Dermatologists Continue to Prescribe Topical Antibiotics After Biopsies, Excisions

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Clinical prescribing practices for topical antibiotics after dermatologic procedures do not align with recommendations put forth by the Centers for Disease Control and Prevention.

Dermatologists who perform excisions and biopsies frequently recommend topical antibiotics to their patients, despite evidence-based guidelines recommending the avoidance of postsurgery topical antibiotic therapies, study research published in the Journal of the American Academy of Dermatology finds.

Researchers examined the frequency of topical antibiotic use and its association with biopsies and excisions between 2006 and 2015 using data from the National Ambulatory Medical Care Survey (NAMCS). The frequency of topical antibiotic use after clean biopsies and excisions, stratified by comparisons between dermatologists and nondermatologists, was examined using logistic regression analyses.

The estimated percentages of topical antibiotic prescriptions each year between 2014 and 2015 were 10.2% with biopsies and 5.7% with excisions. An estimated 1.9% and 5.3% of topical antibiotic prescriptions each year in 2014 and 2015 were associated with biopsies and excisions, respectively, in patients seen by nondermatologists.

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The odds of postbiopsy receipt of a topical antibiotic declined initially among dermatologists, with the lowest point in 2010 and 2011 (odds ratio [OR], 0.20; 95% CI, 0.06-0.63). Conversely, the odds increased back to baseline in the following years. The odds of a postbiopsy receipt of a topical antibiotic among nondermatologists remained mostly unchanged, except in 2012 and 2013 (OR, 3.98; 95% CI, 1.07- 14.82). The odds of a postexcision receipt of a topical antibiotic increased throughout the study period and peaked in 2014 and 2015 (OR, 5.16; 95% CI, 1.77-14.99).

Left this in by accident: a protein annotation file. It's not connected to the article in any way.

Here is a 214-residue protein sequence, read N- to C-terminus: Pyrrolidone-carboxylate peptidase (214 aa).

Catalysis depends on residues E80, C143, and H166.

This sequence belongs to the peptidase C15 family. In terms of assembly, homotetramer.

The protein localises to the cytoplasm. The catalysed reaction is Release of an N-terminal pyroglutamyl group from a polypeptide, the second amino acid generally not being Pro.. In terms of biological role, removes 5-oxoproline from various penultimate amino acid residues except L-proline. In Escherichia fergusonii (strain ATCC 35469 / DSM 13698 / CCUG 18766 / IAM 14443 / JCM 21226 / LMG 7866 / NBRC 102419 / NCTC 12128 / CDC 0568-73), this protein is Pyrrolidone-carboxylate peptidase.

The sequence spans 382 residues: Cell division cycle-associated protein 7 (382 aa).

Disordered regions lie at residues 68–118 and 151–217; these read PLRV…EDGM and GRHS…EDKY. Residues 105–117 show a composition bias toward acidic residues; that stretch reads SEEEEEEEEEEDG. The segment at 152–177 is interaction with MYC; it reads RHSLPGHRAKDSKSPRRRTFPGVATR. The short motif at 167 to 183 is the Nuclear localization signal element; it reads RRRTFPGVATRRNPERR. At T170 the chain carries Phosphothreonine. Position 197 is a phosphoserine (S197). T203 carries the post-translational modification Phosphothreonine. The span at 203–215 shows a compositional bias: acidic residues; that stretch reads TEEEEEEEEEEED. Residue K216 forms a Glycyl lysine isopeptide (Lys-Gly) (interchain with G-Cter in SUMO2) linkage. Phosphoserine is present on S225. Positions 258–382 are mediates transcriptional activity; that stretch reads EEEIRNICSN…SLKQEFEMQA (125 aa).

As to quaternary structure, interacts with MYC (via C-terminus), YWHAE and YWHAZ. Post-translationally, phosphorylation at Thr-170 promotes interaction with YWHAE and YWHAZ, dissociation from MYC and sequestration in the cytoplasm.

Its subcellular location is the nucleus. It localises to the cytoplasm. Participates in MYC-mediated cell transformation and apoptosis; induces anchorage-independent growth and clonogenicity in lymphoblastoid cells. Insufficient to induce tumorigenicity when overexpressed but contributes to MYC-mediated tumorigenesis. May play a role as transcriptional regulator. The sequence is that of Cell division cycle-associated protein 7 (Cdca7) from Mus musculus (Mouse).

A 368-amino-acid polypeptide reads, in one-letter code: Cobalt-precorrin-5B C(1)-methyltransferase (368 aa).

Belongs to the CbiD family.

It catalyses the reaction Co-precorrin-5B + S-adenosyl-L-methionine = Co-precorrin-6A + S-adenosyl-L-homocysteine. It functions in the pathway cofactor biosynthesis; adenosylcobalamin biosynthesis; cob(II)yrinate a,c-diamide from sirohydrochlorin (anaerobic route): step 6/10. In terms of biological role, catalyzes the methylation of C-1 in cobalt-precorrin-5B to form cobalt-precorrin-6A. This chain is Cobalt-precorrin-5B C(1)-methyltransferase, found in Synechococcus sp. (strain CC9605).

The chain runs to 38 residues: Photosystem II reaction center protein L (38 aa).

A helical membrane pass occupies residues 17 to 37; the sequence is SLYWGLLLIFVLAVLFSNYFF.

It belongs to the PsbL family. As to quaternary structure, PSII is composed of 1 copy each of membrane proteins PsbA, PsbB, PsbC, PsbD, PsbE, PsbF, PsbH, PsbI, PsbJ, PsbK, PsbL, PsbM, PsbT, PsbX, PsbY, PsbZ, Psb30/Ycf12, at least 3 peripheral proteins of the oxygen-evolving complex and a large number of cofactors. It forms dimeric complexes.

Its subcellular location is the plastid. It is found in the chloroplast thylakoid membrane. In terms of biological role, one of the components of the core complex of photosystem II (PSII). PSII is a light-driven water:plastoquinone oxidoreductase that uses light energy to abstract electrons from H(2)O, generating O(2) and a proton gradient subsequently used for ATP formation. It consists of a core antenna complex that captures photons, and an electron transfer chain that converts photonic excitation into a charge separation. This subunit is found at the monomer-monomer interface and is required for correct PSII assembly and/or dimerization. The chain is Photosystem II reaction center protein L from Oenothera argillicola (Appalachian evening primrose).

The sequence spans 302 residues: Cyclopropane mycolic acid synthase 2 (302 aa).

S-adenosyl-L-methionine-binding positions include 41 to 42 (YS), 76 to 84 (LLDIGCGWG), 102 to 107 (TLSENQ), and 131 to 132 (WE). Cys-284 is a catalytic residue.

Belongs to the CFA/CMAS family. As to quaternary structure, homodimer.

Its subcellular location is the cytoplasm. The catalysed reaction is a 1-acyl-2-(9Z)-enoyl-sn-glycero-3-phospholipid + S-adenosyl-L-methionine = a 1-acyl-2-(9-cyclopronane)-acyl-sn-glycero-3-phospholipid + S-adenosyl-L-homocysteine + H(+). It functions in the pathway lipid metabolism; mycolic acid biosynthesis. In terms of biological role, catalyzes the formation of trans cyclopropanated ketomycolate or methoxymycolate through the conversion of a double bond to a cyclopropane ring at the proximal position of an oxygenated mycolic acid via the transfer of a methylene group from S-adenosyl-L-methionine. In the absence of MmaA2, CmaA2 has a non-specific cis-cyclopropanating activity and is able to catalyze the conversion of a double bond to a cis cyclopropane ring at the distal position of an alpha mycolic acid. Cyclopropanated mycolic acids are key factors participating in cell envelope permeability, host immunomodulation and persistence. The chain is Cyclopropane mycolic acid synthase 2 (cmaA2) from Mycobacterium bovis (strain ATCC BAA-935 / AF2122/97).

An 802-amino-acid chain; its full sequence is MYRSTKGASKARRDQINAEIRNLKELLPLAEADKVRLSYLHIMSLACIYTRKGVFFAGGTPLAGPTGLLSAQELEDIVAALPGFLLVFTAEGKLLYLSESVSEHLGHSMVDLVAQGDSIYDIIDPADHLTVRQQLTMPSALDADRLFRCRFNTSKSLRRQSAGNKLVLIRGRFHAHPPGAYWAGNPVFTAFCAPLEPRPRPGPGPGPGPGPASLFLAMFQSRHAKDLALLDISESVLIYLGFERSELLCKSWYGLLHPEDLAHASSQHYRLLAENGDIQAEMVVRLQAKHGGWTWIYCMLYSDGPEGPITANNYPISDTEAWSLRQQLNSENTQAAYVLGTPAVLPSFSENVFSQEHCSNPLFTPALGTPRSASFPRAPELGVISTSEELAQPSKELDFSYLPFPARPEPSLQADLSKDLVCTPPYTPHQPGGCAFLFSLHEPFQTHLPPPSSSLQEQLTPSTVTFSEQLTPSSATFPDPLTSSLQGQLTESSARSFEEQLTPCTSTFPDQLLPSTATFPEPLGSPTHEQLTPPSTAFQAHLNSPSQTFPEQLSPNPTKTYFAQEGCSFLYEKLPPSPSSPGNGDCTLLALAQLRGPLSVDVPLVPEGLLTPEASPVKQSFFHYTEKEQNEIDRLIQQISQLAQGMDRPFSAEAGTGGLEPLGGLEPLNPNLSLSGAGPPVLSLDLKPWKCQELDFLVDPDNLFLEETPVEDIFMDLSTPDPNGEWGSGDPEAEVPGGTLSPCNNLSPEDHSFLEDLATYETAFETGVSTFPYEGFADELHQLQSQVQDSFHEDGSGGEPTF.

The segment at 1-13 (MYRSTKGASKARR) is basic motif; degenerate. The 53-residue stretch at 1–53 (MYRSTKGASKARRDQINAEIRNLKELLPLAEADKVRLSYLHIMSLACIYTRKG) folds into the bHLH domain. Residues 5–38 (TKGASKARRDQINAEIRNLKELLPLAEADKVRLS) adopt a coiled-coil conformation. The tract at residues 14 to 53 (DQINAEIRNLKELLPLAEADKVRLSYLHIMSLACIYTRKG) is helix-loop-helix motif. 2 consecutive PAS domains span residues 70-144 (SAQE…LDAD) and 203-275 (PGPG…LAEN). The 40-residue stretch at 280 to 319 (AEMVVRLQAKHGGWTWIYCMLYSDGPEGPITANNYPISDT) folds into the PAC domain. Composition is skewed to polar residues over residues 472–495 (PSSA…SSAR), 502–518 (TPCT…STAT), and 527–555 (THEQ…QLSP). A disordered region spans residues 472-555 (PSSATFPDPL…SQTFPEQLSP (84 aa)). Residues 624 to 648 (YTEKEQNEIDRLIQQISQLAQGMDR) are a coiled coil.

A limitation of the study was the NAMCS’ lack of data on the patients’ use of over-the-counter topical antibiotics and in-office samples.

The investigators wrote that additional research is “needed to understand the factors driving this persistent prescribing and to identify how to optimize topical antibiotic use to improve patient outcomes and prevent resistance in the community.”

Disclosure: A study author declared affiliations with the pharmaceutical industry. Please see the original reference for a full list of authors’ disclosures.

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Fathy R, Chu B, James WD, Barbieri JS. The frequency of topical antibiotic use following biopsy and excision procedures amongst dermatologists and non-dermatologists: 2006-2015 [published online January 9, 2020]. J Am Acad Dermatol. doi: 10.1016/j.jaad.2019.12.060